New Zealand and Australia were among the first to announce plans for a “Tasman travel bubble.” On Monday, Dec. 14, 2020, the two nations agreed to allow travel between the countries beginning in the first quarter of 2021.
It will allow quarantine-free travel for citizens of the neighboring nations who are not sick.
Fiji and other Pacific Island nations have also suggested they are open to joining in any expanded trans-Tasman bubble.
Australia and New Zealand are also involved in discussions for a larger “trade bubble” that would allow for essential business travel between Australia, New Zealand, Canada, South Korea and Singapore.
In fact, trade ministers from Singapore, South Korea, Australia, Canada and New Zealand have agreed to allow travel “on an exceptional basis” for essential businesses.
In the U.K., which has its own quarantine requirements for international arrivals, business leaders are demanding the use of so-called sky bridges to allow international visitors from countries with low infection rates into the country without that mandatory quarantine.
In fact, there could be a travel bubble for business travelers between London and New York at some point.
The Wall Street Journal was the first to report the news and said the “growing availability of COVID-19 tests in the U.S.” might eventually allow for “shortened traveler quarantine periods” for travel between the financial capitals. The Journal was hopeful there would be a travel corridor approved by the end of 2020, but that appears increasingly unlikely.
Delta Air Lines chief executive Ed Bastian poured a bit of cold water on the idea, telling the U.K.’s Financial Times newspaper, “I think New York [to] London is complicated.” Bastian suggested it would be easier to almost any other European capital.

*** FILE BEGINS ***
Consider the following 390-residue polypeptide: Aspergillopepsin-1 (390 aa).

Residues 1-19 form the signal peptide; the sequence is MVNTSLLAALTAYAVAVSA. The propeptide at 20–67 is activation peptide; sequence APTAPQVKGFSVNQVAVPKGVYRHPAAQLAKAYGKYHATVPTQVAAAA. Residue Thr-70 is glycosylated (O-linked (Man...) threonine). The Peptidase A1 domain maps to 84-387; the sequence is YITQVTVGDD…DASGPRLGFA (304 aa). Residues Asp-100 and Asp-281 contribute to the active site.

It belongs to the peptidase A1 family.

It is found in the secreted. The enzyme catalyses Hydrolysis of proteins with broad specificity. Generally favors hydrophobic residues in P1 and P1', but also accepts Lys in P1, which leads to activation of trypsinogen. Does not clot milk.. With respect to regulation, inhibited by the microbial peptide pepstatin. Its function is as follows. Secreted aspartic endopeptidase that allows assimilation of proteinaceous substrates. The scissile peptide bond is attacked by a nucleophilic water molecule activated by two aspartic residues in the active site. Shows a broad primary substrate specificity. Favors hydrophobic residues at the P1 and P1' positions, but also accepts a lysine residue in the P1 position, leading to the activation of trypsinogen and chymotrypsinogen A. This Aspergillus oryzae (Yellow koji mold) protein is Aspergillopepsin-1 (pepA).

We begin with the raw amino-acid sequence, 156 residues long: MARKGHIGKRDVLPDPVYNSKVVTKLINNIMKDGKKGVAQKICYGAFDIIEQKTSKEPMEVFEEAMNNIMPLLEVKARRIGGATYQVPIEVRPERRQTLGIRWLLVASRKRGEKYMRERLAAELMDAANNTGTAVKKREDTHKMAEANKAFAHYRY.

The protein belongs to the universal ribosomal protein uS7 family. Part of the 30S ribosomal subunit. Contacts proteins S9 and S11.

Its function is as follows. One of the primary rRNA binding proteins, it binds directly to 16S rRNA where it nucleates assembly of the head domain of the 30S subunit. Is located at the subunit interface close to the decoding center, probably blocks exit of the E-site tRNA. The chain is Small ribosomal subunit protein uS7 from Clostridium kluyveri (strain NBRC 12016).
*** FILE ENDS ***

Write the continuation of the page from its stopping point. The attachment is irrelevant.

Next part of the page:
In addition, U.K. citizens are currently barred from entering the U.S. if they’ve spent time in the U.K. within the last 14 days. That ban would likely need to be lifted if the corridor between London and New York City was put into place.
In May, the people of Estonia, Lithuania and Latvia were allowed to travel freely between the neighboring nations, making the “Baltic bubble” the first of its kind in the European Union. But in September, a spike in coronavirus cases in Estonia forced Latvia to implement new restrictions, and Estonians were asked to start self-quarantining for 14 days upon arrival. The step backward underscores just how delicate these travel bubbles are.
Germany reopened its borders with some neighbors on June 15, while the Czech Republic opened its borders to Austria and Slovakia. Croatia is allowing quarantine-free travel within its own bubble with Slovenia, too.
What about Americans?
Unfortunately, the United States has still not been welcomed into any travel bubble, as it currently has the most coronavirus cases and deaths of any country on Earth. Even Canada isn’t welcoming Americans at the moment. But with the arrival of promising new vaccines, travel bubbles could very well be the next step toward resuming international travel.
Featured photo by Clint Henderson/The Points Guy.